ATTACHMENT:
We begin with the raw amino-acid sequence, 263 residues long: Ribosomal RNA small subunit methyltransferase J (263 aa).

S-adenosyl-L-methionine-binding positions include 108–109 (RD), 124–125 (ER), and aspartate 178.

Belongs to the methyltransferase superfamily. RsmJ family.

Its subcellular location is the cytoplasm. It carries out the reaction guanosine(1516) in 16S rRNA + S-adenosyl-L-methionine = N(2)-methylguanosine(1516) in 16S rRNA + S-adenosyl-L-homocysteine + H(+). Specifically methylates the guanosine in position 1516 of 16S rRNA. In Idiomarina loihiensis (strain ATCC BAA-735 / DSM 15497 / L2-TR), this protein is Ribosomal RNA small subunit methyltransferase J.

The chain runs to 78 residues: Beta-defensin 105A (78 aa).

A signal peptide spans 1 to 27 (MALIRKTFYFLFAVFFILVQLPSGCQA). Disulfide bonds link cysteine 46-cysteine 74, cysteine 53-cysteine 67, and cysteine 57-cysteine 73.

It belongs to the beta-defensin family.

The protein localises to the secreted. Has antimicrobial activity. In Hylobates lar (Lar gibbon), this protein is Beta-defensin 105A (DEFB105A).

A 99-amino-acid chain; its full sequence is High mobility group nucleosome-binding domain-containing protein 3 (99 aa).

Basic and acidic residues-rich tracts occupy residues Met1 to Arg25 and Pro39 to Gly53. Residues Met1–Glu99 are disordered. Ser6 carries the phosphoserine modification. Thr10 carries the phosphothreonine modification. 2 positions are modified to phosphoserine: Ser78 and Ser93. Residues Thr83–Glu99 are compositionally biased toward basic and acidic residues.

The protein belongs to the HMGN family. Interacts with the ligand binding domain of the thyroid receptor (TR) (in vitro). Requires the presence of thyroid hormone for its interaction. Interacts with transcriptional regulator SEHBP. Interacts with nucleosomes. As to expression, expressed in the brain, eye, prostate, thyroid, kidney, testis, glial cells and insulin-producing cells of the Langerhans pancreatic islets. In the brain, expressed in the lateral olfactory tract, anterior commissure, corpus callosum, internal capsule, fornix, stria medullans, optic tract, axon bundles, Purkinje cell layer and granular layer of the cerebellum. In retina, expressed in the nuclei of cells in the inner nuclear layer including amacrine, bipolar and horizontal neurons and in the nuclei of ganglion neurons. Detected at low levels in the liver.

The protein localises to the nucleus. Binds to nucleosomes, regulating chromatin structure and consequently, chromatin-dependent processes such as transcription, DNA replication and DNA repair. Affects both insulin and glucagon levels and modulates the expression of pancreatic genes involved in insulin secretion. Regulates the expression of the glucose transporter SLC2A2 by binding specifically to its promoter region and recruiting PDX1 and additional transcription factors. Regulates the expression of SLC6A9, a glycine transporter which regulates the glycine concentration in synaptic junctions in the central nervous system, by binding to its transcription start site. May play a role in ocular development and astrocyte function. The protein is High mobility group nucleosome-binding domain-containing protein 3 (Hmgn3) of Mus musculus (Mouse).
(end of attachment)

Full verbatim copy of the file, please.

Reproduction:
We begin with the raw amino-acid sequence, 263 residues long: Ribosomal RNA small subunit methyltransferase J (263 aa).

S-adenosyl-L-methionine-binding positions include 108–109 (RD), 124–125 (ER), and aspartate 178.

Belongs to the methyltransferase superfamily. RsmJ family.

Its subcellular location is the cytoplasm. It carries out the reaction guanosine(1516) in 16S rRNA + S-adenosyl-L-methionine = N(2)-methylguanosine(1516) in 16S rRNA + S-adenosyl-L-homocysteine + H(+). Specifically methylates the guanosine in position 1516 of 16S rRNA. In Idiomarina loihiensis (strain ATCC BAA-735 / DSM 15497 / L2-TR), this protein is Ribosomal RNA small subunit methyltransferase J.

The chain runs to 78 residues: Beta-defensin 105A (78 aa).

A signal peptide spans 1 to 27 (MALIRKTFYFLFAVFFILVQLPSGCQA). Disulfide bonds link cysteine 46-cysteine 74, cysteine 53-cysteine 67, and cysteine 57-cysteine 73.

It belongs to the beta-defensin family.

The protein localises to the secreted. Has antimicrobial activity. In Hylobates lar (Lar gibbon), this protein is Beta-defensin 105A (DEFB105A).

A 99-amino-acid chain; its full sequence is High mobility group nucleosome-binding domain-containing protein 3 (99 aa).

Basic and acidic residues-rich tracts occupy residues Met1 to Arg25 and Pro39 to Gly53. Residues Met1–Glu99 are disordered. Ser6 carries the phosphoserine modification. Thr10 carries the phosphothreonine modification. 2 positions are modified to phosphoserine: Ser78 and Ser93. Residues Thr83–Glu99 are compositionally biased toward basic and acidic residues.

The protein belongs to the HMGN family. Interacts with the ligand binding domain of the thyroid receptor (TR) (in vitro). Requires the presence of thyroid hormone for its interaction. Interacts with transcriptional regulator SEHBP. Interacts with nucleosomes. As to expression, expressed in the brain, eye, prostate, thyroid, kidney, testis, glial cells and insulin-producing cells of the Langerhans pancreatic islets. In the brain, expressed in the lateral olfactory tract, anterior commissure, corpus callosum, internal capsule, fornix, stria medullans, optic tract, axon bundles, Purkinje cell layer and granular layer of the cerebellum. In retina, expressed in the nuclei of cells in the inner nuclear layer including amacrine, bipolar and horizontal neurons and in the nuclei of ganglion neurons. Detected at low levels in the liver.

The protein localises to the nucleus. Binds to nucleosomes, regulating chromatin structure and consequently, chromatin-dependent processes such as transcription, DNA replication and DNA repair. Affects both insulin and glucagon levels and modulates the expression of pancreatic genes involved in insulin secretion. Regulates the expression of the glucose transporter SLC2A2 by binding specifically to its promoter region and recruiting PDX1 and additional transcription factors. Regulates the expression of SLC6A9, a glycine transporter which regulates the glycine concentration in synaptic junctions in the central nervous system, by binding to its transcription start site. May play a role in ocular development and astrocyte function. The protein is High mobility group nucleosome-binding domain-containing protein 3 (Hmgn3) of Mus musculus (Mouse).